Seed Sowing Made Simple

The last Saturday in January is designated as National Seed Swap Day. You can celebrate with these ideas for making seed sowing simpler this season.

Many beginning gardeners fret about starting their garden from seed. I know, because I worried about every seed I planted when I first started gardening, too.

But the basics of planting seed are simple. Gardeners plant seeds in the ground, cover seeds with soil and keep soil moist until seeds germinate.

Seeds want to sprout and grow–and many do without our help.

But for as long as people have been planting seeds, they’ve been trying to make seed sowing easier.

Native Americans rolled their seeds in clay balls to protect them from sun, wind, birds, and other animals. The seed balls weren’t planted, but broadcast on top of the ground so when it rained, the clay would melt and start germination.

Seed balls are still used today in natural farming around the world and I’ve seen garden supply catalogs advertise similar products for planting wildflowers and hummingbird gardens.

Vegetable gardening from seed is also getting easier thanks to new gardening products from companies like Ball Horticultural. The company is offering Simply Salad multi-species, multi-pellet salad mixes.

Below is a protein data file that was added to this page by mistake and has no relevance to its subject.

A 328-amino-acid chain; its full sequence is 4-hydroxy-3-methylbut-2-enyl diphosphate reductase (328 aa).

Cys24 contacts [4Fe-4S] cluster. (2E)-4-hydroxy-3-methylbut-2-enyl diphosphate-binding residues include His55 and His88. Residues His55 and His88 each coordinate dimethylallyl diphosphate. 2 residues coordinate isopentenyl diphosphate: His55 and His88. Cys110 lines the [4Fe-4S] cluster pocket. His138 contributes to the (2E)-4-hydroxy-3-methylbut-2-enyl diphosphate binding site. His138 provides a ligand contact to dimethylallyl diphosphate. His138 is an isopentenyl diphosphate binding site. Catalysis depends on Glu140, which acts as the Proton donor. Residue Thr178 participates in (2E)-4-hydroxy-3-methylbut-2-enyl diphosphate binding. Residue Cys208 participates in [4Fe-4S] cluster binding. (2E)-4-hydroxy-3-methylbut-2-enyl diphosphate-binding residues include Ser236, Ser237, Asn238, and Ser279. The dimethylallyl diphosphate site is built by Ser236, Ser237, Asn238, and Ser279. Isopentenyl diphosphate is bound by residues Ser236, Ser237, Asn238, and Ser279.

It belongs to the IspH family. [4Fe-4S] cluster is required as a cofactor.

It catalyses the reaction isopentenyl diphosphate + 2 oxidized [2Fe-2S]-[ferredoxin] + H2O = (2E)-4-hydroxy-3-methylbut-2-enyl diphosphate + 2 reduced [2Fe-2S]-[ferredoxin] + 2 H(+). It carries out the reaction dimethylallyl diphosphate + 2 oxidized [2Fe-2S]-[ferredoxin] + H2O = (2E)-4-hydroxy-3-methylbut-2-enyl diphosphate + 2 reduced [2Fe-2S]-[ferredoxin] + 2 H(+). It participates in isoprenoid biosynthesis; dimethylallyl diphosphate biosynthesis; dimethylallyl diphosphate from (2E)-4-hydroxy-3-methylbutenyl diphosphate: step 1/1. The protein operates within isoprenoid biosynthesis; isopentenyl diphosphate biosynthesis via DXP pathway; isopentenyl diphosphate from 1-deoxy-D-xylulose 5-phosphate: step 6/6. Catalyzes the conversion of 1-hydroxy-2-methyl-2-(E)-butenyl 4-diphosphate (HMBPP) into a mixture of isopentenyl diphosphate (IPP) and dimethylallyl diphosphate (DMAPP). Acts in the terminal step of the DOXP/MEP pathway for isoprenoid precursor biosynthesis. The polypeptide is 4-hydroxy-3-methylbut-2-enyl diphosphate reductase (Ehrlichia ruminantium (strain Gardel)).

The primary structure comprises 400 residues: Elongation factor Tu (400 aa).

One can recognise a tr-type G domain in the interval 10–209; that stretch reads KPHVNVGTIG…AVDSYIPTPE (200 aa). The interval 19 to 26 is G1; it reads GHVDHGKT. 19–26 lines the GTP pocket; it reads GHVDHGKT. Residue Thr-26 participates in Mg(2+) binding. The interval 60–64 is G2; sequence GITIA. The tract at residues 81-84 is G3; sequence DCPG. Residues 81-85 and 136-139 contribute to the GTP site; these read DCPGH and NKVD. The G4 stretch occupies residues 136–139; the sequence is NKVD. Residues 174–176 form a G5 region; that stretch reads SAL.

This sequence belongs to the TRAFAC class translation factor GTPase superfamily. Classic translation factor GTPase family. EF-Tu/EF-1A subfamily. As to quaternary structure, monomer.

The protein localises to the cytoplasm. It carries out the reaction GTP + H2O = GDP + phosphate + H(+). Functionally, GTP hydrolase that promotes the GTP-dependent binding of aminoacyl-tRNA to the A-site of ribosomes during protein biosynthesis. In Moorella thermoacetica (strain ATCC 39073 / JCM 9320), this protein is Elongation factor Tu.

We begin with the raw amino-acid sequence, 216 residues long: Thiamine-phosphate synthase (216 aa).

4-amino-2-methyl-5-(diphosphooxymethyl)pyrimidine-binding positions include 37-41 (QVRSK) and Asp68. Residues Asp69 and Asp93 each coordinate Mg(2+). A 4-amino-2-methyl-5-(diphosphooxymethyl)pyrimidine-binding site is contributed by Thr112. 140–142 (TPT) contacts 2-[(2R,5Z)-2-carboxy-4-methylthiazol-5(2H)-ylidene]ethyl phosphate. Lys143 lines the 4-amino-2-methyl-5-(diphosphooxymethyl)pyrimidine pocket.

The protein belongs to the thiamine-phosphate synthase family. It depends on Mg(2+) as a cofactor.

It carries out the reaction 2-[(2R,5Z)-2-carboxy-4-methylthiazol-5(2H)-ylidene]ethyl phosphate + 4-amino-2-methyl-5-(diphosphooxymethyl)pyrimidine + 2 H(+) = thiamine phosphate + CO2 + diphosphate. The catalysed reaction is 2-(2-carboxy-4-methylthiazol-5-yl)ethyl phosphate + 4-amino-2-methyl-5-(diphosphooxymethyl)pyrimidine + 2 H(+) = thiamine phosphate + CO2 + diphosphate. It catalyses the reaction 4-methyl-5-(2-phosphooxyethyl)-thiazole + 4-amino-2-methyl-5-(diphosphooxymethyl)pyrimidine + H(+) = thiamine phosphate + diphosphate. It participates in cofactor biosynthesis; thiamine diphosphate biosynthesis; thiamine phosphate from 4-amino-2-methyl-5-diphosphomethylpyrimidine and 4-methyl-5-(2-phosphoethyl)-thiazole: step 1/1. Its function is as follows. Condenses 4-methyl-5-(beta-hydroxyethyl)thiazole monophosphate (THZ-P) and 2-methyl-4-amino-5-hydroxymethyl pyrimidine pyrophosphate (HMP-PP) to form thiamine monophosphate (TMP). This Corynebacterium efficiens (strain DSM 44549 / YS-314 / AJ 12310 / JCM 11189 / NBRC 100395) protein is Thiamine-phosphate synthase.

Simply Salad lets gardeners grow a mixed salad without having to buy multiple seed packets. Look for three ready-mixed combinations including the Alfresco Mixture of red and green leaf lettuces with arugula, endive and radicchio.

Gardeners can also look for Ferry-Morse Seed Company’s “easy-grow”seed strips and disks at garden centers. Seed tape, seed disks and seed carpet come pre-seeded and eliminate much of the work of sowing seeds. Just cut the tape to fit the area, place it on the ground, cover with soil, and water.

Ambitious gardeners can try their hand at making their own seed tape at home. All you need are seeds, strips of thin tissue or paper and some water-soluble glue.

There are many other gardening products that will also speed the seed sowing process. Seed spacers and hand-held seed dispensers help distribute small seeds, like carrot seed, more evenly which reduces the need for thinning.


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